Most of us have an internal compass that directs us in conversation. We move toward or away from topics that make the other person uncomfortable or irritated. But as Christians grow, the Holy Spirit begins to override this compass, helping us to honor God instead of making relational peace our only aim.
The gospel of Jesus Christ brings to us an abundance of gifts. When we believe, we have new life; we have the forgiveness of our sins; we are new people, made part of the body of Christ, the church.
But the blessings of the gospel keep on coming, some of which we may not realize until months or years later.
In particular, the gospel gives us courage.
Courage to Approach God
Believing the gospel involves confessing our sin, and once we begin to glimpse our sin, we realize a portion of its horror. In the presence of our holy God, and without a mediator, this sin would electroshock our hearts, leaving us quivering on the ground. We would only fear God’s judgment, knowing we don’t belong anywhere near him.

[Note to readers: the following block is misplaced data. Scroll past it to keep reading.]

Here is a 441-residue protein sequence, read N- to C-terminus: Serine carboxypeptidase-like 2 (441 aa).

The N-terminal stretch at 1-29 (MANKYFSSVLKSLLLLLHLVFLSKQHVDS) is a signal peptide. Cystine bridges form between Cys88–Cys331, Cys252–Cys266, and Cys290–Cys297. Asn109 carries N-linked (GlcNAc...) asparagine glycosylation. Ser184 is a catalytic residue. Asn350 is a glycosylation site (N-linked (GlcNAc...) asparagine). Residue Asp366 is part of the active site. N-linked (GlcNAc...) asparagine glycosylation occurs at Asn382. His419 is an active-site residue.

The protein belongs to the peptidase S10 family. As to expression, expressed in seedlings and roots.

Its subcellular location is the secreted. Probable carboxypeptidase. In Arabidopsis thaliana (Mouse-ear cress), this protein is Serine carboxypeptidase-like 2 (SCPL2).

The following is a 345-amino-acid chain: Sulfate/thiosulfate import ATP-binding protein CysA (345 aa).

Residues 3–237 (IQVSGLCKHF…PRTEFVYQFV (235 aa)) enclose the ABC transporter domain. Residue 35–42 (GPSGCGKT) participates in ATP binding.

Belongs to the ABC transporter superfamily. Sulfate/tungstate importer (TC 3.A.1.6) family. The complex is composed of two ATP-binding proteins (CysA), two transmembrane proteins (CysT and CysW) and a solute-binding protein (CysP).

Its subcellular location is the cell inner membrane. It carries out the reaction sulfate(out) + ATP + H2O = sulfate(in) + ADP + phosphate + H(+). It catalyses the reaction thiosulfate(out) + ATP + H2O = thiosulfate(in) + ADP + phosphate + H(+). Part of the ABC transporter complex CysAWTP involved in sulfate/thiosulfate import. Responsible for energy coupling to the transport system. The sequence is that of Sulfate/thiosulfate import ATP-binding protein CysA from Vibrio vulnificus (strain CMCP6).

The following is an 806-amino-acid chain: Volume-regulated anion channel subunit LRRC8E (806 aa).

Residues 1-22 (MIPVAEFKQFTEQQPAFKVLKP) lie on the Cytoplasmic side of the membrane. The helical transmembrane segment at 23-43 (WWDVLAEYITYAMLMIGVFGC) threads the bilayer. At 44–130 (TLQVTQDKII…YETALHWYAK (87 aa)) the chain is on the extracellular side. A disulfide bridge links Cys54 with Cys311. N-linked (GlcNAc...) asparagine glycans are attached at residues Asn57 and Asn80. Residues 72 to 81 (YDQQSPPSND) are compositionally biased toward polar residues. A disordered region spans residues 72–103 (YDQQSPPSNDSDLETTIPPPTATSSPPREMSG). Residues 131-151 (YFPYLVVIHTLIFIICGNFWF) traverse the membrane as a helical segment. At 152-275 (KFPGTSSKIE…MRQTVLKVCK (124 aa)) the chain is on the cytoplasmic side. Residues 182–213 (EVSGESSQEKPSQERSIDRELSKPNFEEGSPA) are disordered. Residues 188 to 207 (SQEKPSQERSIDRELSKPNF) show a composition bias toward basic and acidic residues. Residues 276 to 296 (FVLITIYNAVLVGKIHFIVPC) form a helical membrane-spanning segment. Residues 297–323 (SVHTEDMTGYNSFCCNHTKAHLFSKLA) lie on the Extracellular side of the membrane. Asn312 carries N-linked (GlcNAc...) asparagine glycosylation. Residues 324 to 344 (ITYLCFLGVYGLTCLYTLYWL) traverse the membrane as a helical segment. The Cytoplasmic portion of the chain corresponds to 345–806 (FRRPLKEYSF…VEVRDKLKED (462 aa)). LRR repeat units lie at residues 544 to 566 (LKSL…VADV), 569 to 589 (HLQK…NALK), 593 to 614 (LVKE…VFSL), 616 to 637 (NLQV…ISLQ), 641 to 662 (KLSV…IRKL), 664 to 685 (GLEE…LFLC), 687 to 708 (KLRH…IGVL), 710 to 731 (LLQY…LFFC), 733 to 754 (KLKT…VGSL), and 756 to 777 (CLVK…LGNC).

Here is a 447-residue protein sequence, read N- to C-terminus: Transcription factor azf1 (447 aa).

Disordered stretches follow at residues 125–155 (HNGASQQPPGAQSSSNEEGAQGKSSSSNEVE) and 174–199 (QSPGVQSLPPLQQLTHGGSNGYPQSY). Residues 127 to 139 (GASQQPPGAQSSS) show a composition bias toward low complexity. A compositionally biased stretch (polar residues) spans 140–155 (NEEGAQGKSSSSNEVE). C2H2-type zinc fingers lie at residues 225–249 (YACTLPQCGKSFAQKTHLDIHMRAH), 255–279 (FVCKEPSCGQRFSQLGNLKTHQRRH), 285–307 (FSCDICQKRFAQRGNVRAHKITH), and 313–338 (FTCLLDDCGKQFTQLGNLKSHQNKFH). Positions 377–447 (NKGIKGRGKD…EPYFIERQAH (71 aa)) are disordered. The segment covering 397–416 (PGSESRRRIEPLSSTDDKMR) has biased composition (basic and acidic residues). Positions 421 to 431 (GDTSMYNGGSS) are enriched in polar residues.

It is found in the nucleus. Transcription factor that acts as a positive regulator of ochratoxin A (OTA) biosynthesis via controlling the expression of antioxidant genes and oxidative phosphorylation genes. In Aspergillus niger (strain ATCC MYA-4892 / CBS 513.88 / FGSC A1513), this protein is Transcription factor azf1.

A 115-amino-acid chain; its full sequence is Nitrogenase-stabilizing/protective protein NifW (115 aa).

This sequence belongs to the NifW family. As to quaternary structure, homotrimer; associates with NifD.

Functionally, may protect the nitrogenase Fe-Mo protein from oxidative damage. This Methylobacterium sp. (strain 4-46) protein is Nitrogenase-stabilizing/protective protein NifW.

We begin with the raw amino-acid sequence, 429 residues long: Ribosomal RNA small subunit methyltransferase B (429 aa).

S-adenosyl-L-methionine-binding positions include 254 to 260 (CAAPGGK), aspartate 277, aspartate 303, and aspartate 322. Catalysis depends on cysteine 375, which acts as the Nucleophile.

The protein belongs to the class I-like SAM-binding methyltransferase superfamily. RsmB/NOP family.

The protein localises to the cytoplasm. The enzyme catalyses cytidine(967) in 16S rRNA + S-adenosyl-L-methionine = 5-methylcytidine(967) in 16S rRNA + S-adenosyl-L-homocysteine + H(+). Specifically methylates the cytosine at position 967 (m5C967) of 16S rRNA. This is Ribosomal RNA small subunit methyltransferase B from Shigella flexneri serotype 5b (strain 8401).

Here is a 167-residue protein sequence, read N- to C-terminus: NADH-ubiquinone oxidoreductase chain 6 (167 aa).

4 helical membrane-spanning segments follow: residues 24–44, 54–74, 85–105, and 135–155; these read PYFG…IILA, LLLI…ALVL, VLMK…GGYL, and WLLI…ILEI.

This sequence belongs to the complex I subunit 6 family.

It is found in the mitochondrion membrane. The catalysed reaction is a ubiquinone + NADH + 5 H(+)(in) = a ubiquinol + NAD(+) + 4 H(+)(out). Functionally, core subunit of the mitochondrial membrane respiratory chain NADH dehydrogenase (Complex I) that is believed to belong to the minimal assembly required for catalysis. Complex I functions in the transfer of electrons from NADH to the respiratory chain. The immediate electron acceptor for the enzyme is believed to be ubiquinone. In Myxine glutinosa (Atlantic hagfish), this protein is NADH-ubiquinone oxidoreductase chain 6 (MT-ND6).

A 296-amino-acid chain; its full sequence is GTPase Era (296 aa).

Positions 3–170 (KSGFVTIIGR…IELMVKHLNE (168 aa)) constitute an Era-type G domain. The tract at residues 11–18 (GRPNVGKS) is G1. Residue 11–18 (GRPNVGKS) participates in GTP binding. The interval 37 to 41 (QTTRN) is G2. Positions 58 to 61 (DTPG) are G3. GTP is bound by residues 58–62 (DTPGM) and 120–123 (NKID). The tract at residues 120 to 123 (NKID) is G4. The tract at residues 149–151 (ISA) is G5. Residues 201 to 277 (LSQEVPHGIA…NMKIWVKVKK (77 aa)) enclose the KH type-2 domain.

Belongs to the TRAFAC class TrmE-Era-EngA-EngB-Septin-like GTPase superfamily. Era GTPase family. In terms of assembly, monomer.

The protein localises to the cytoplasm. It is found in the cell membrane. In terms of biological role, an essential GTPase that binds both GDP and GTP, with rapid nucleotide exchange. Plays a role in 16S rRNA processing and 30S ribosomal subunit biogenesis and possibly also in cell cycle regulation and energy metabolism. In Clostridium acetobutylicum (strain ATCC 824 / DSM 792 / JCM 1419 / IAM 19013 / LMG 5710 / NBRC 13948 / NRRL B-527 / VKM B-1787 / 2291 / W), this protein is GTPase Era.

But the gospel tells us that we now “have an advocate with the Father, Jesus Christ the righteous” (1 John 2:1). He is “the propitiation for our sins” (1 John 2:2), meaning that he absorbed God’s wrath that we deserved.
This changes everything!
We now have confidence to go to God. We can “with confidence draw near to the throne of grace” for “help in time of need” (Heb 4:16). Paul tells us that in Christ “we have boldness and access with confidence through our faith in him” (Eph 3:12) We have assurance that God hears us when we pray: “And this is the confidence that we have toward him, that if we ask anything according to his will he hears us” (1 John 5:14).
While we must not approach God with irreverence or presume upon him, we no longer come into his presence as one only flinching before a disciplinarian. We come to a holy God, but this holy God is our Father.
Courage to Admit Our Sin
If we understand that a fundamental part of us (our sin) is known fully by God, and if we grasp that he is devoted to us despite this knowledge, then our attitude toward our sin can change.